Temples and Tigers and Elephants... Oh My!
Trip Start Dec 29, 2009
14Trip End May 13, 2010
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Honestly, the only good thing I can say about the overnight train to Chiang Mai was that I got to see the sunrise over the northern Thailand countryside. However, the fact that I was up for the sunrise is probably indication enough of how the ten hour train ride went. My first day there we got right down to business. By 11am we were leaving for the day having secured our host as driver and private tour guide at minimal charge. Noom was the best host ever. He brought us around Chiang Mai, gave us suggestions on where to go for dinner/massages and let us keep our stuff in his lockers an extra day at no extra charge. He was a really hospitable guy, housing tons of backpackers just like us from, well, pretty much everywhere. There were girls and guys from Australia, Colombia, the UK, China and others. Some were there for the night, some had been there for over a month
That Wednesday was a pretty spectacular day. Noom brought us up to the top of the mountain to see Wat Phra That Doi Suthep, which loosely translates as the temple on top of the mountain. (http://en.wikipedia.org/wiki/Wat_Phrathat_Doi_Suthep read the story about the white elephant- it's cute) The Wat itself wasn’t anything too special, but it was definitely worthwhile to go see simply because Noom brought us and sat us down and told us an in depth history of the temple and, more interestingly, told us about Buddhism and answered our questions. Up to this point we had been left to our own devices at all the sights, just exploring and seeing, but not really learning that much, so it was great to have someone sit us down and just talk for about an hour, explaining what we were seeing and about Thai culture. The other nice feature of the Wat was that it was at the highest point in Chiang Mai and gave a great view of the city. Similarly, the Wat is lit at night and you can see it glowing on top of the mountain from the city. Another interesting part of the temple is the chedi at the center of the temple. It was originally made of pure gold, but it was vulnerable to raiders and so they rebuilt the chedi with the real gold on the inside layer and a gold painted brass plating on the outside level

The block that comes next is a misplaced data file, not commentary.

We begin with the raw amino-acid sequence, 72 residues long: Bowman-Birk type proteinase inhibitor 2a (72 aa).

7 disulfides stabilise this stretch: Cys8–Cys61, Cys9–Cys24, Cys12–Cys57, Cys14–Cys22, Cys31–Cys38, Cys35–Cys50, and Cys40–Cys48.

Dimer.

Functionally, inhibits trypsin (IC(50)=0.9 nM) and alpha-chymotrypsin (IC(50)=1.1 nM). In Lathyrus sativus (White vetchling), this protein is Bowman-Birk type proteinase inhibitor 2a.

After our temple tour and lesson in Thai Buddhism, Noom brought us to Tiger Kingdom. This is definitely one of the coolest things I’ve ever had the opportunity to do. Basically, it is a tiger reserve where they raise and take care of Thai tigers. In order to pay for their upkeep, they allow visitors to go into the cages and basically hang out with the tigers. Long story short? I pet a tiger. I have to say, I was very nervous going into the cage. We went into the female cage, with three fully-grown cats, 20 months of age. These ladies were restless. One wouldn’t stop pacing in front of the gate after we entered, barring our exit. Another kept growling or purring, or something. I couldn’t really tell the difference. There was one that was really chill though, and so we hung out with her. As long as you don’t look them in the eyes, touch their front paws or face, and approach them from the back they are perfectly docile creatures, just like kittens. Giant kittens. It was really amazing to touch such beautiful creatures. They are so incredibly powerful as their entire body is pure muscle and you can feel their heartbeat anywhere you touch them
Not surprisingly, day two in Chiang Mai ranks pretty high as well. While I didn’t do nearly as many different things, I have to say the quality was excellent. Thursday was our elephant day. We booked a half-day excursion to the Maesa Elephant Camp. It included a stop at an orchid farm- Thailand Orchids are famous and are shipped all around the world. When we got to the camp we watched a show put on by the elephants and trainers, about 15 elephants were in the show and twice as many trainers. They performed tricks to show the dexterity, power, intelligence and grace of the elephant. I saw them play a game of soccer, throw darts to pop balloons, and paint pictures. The paintings were truly impressive, and I almost bought an elephant painting of an elephant, painted on elephant dung paper, but it was almost $60, so I reconsidered
After the show we paid a little extra and got an elephant ride for an hour. This was cheaper than the show, but probably twice as worthwhile. Beth and I lucked out, getting the best trainer in our group. I say this because about ten minutes into the ride, our trainer jumps off Poo Kung (our 20 yrd old male elephant) and offers to take our picture. The other trainers did the same, the only difference is, our trainer didn’t get back on. After he gave the camera back, he waved and said “bye”. Beth and I were confused, but Poo Kung knew exactly what was going on and just went walking along like it was nothing, without a driver. That’s why I say we got the best trainer, he was able to control the animal with only vocal commands, and he was by far the most playful. Near the end of the ride, when our trainer decided to get back on, he let Poo Kung show off a bit, pushing over a tree stump just for the heck of it and then led us to the river where Poo Kung cooled himself, and us, off. He even started a water war with another elephant group. I’m pretty sure we won. In the olden days, only kings and queens rode elephants as a mode of transportation. Honestly, I can see why- it is the only way to travel through the jungle. Or at least, the best. The rest of the day was very relaxed and we had to catch a bus back to Bangkok that night. Needless to say, I was sad to go. Chiang Mai was definitely my favorite part of Thailand.